An unknown number of Vine users may have had their email addresses and phone numbers exposed for up to a day, it’s been revealed.
Twitter, which owns the video-looping site, has been contacting users to inform them of the breach.
Vine fans will recall all too well how Twitter ended users’ ability to upload content to the app at the start of 2017, replacing it with the Vine Camera app that lets users create videos for Twitter or simply save them to a phone. The Vine website now acts as an archive for the millions of videos created by its users over the service’s three-year lifespan, and it’s this site which appears to have been at the center of the breach.
In a message sent directly to Vine account holders, the social media company said it’d recently discovered that users’ email addresses and phone numbers had been exposed. No passwords or other personal data are thought to have been involved.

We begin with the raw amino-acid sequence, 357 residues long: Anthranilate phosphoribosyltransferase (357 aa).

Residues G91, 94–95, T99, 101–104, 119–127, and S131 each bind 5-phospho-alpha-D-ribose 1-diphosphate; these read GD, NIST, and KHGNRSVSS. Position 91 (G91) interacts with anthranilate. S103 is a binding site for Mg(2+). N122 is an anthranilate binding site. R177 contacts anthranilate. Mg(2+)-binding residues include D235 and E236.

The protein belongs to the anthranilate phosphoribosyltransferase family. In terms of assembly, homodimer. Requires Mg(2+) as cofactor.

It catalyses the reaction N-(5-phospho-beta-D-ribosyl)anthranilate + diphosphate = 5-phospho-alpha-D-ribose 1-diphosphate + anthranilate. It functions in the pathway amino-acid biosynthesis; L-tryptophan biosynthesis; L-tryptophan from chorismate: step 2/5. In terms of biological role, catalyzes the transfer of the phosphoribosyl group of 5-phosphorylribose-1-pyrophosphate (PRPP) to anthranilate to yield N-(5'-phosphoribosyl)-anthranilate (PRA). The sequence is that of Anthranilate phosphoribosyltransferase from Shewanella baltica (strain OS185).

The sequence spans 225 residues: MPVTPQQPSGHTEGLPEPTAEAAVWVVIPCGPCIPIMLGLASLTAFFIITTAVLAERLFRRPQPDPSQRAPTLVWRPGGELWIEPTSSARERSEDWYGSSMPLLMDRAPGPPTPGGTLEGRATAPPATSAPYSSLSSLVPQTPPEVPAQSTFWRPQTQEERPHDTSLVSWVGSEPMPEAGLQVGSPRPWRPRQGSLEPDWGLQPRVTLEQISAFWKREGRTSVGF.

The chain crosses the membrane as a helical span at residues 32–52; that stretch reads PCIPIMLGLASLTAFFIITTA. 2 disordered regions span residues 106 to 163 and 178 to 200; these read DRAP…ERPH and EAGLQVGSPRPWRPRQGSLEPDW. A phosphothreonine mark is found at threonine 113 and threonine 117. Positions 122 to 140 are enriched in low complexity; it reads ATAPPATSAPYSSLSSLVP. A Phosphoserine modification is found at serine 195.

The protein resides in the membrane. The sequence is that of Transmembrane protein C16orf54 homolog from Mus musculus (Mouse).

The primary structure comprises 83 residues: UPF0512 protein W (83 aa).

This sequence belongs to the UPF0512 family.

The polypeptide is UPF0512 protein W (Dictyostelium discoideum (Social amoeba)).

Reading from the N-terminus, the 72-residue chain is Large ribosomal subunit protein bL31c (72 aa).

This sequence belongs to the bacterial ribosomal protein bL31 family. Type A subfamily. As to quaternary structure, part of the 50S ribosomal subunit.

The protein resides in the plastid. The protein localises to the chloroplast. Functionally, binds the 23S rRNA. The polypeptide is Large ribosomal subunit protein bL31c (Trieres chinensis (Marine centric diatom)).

It reassured users that the information “can’t directly be used to access your account, and we have no information indicating that it has been misused,” adding that it fixed the bug within 24 hours of its discovery.
As a result of the incident, Twitter urged Vine account holders to be “cautious if you receive emails or text messages from unknown senders. Please keep in mind that Vine will only send you communications from @twitter.com, and we will never send emails with attachments or request your password by email.”
Twitter later posted a public message on Medium containing essentially the same information it sent to users.
It’s not clear how or where the data may have been viewed, and it’s quite possible nothing will come of it, but Twitter deemed the incident serious enough to inform users and warn them to be wary of suspicious-looking emails.
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